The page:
NTSB Releases Final Report in Fatal Icon A5 Accident

Investigation points to a simple mistake as the cause for the crash.

Icon A5
The NTSB has released the final report regarding the May Icon A5 accident that claimed the lives of two people.Ian Allen/Icon Aircraft

The National Transportation Safety Board released its final report regarding the Icon A5 accident in May, which claimed the lives of two Icon employees, Jon Karkow and Cagri Sever. The accident took place on the shores of Lake Berryessa, the lake that Icon uses for training flights from its headquarters and training facility at the Nut Tree Airport (VCB) in Vacaville, California.

It appears that Karkow, a highly experienced engineer and pilot who had been working with Icon from its inception, made a wrong turn into a narrow cove from which he was unable to escape. The NTSB report stated that a witness saw the airplane flying slowly at about 30 feet above the water as it entered Little Portuguese Canyon, which is surrounded by terrain several hundred feet tall and gets narrower the farther into it you go.

The witness reported hearing the engine “rev up and accelerate hard,” seeing the airplane start a left turn in an apparent attempt to reverse course out of the cove, and hearing the impact after losing sight of the airplane.

“It is likely that the pilot mistakenly thought the canyon that he entered was a different canyon that led to the larger, open portion of the lake,” the report stated. “Additionally, it is likely that, once the pilot realized there was no exit from the canyon, he attempted to perform a 180-degree left turn to exit in the direction from which he entered.”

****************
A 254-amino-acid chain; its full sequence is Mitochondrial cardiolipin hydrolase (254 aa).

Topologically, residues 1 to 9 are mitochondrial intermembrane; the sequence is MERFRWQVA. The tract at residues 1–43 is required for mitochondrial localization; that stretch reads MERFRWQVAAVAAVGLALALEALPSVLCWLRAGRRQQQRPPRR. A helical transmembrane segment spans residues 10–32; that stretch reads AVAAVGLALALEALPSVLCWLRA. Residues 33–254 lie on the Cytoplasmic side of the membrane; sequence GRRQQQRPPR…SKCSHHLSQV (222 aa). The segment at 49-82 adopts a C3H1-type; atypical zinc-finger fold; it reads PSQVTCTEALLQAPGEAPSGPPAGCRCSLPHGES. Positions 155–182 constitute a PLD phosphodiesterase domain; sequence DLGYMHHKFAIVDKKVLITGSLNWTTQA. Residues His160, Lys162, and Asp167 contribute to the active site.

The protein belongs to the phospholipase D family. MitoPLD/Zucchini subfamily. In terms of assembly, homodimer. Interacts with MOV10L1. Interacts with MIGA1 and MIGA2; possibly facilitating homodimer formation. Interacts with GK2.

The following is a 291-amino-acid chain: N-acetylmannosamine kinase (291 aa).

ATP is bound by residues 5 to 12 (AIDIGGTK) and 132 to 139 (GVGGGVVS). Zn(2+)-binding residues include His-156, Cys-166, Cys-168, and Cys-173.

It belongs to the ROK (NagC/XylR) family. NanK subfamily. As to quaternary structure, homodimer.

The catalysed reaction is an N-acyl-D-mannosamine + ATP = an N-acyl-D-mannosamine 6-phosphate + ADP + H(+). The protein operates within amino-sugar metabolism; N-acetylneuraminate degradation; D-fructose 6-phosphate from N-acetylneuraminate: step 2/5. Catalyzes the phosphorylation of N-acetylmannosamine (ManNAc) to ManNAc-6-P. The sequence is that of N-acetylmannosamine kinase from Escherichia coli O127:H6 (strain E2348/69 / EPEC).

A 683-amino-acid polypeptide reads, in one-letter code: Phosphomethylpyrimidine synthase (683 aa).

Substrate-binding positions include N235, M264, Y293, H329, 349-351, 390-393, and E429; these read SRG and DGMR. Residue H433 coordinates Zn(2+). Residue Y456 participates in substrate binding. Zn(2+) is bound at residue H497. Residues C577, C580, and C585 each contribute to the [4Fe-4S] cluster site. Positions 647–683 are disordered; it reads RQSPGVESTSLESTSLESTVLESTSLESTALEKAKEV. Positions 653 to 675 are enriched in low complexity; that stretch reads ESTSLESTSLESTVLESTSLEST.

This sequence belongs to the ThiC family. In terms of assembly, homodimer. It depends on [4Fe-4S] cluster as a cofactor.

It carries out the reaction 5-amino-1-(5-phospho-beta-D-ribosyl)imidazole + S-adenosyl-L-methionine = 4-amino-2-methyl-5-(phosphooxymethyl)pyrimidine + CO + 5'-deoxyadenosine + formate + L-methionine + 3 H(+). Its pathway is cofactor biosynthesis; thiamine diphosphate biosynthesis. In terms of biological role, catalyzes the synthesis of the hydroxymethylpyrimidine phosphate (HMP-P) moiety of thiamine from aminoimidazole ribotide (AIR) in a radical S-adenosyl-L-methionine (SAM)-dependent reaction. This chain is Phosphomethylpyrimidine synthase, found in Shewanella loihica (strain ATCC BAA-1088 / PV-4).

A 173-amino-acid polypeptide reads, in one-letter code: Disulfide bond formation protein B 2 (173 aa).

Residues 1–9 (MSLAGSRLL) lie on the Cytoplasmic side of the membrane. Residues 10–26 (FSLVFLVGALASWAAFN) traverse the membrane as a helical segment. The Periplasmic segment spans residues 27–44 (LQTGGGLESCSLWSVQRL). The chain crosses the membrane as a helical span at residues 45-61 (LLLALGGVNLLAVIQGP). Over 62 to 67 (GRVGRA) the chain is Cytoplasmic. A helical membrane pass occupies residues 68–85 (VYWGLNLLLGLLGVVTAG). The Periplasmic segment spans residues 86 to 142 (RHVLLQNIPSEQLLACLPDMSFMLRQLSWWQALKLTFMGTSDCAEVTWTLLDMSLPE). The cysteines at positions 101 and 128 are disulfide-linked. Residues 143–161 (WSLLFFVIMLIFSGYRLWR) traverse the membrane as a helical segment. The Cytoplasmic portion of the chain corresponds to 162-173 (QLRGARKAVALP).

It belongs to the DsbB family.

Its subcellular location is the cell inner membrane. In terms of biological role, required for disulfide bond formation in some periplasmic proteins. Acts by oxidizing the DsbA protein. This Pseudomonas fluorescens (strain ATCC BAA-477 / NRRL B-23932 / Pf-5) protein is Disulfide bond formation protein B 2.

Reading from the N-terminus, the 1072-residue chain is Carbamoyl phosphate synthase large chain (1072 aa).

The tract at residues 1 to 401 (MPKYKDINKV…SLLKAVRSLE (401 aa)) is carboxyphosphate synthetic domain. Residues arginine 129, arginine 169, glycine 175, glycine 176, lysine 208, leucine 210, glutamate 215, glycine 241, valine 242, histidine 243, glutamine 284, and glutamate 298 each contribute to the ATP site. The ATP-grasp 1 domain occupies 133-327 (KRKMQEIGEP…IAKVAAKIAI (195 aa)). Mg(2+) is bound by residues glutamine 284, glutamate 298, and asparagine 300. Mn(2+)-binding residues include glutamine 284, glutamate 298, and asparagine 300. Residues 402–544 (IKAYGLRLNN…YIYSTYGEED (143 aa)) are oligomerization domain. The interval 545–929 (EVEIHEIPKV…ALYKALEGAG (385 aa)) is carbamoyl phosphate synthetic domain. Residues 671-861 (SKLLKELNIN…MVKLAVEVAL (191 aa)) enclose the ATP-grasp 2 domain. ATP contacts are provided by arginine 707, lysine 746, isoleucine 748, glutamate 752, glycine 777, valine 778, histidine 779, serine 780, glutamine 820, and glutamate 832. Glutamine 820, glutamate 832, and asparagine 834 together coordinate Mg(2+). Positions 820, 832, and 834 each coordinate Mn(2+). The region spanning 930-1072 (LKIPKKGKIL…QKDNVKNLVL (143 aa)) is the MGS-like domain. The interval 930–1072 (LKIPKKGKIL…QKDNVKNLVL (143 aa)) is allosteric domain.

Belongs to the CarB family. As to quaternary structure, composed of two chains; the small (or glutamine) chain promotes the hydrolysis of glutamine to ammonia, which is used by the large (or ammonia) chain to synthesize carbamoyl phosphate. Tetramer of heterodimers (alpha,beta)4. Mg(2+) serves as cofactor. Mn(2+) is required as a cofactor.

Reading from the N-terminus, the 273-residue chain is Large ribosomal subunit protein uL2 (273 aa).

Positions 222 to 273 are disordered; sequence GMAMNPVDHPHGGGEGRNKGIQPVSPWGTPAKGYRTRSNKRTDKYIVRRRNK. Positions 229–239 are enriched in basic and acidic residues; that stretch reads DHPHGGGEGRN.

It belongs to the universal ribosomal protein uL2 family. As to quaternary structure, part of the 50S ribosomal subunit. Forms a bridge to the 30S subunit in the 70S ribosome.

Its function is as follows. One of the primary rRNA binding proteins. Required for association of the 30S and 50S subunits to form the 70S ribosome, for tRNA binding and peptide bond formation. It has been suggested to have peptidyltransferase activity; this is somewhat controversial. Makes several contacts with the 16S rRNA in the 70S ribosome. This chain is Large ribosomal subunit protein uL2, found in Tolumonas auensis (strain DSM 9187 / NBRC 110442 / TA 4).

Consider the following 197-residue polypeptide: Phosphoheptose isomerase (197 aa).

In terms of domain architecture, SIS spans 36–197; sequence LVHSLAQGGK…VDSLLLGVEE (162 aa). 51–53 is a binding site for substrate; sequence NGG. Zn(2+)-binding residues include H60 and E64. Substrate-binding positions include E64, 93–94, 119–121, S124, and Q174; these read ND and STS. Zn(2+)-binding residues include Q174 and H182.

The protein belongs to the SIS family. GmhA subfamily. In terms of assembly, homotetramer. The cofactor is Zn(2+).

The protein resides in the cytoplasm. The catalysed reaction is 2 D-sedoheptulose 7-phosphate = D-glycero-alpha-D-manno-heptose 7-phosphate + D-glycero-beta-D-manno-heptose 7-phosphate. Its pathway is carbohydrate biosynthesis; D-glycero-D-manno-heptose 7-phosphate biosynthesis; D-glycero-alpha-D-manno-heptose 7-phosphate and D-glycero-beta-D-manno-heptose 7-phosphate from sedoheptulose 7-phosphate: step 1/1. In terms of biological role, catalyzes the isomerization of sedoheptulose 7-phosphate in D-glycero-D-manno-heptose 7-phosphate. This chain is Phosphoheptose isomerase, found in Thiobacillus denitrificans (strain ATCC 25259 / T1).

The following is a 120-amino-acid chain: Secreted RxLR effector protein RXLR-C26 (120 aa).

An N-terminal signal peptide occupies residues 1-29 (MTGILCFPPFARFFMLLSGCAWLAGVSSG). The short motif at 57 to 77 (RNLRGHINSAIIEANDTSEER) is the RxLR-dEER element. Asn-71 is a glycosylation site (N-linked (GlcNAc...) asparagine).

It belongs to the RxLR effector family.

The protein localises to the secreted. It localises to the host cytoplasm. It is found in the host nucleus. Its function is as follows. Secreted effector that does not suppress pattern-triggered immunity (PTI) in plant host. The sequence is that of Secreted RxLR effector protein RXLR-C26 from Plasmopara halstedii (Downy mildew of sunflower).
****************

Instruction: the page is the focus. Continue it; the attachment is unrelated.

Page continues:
With no mechanical flaws found with respect to the airplane and a clean toxicology report for the pilot, the NTSB found that the probable cause of the accident was “the pilot’s failure to maintain clearance from terrain while maneuvering at a low altitude. Contributing to the accident was the pilot’s mistaken entry into a canyon surrounded by steep rising terrain while at a low altitude for reasons that could not be determined.”

“Jon and Cagri were both extraordinary individuals and are missed tremendously,” said Icon’s CEO and founder Kirk Hawkins in an Icon press release. “Cagri had recently joined Icon as a star engineering leader from Ford Motor Company. Jon was a legendary aircraft designer, test pilot and unsung hero in aviation. He was a founding member of the Icon team, the lead aero engineer on the A5 and a core part of the Icon’s DNA. The A5 not only reflects his genius, it also represents his love for flying in its purest form – it was his final gift to aviation.”

Icon has dedicated a page of remembrance for Karkow on its website, which can be found here.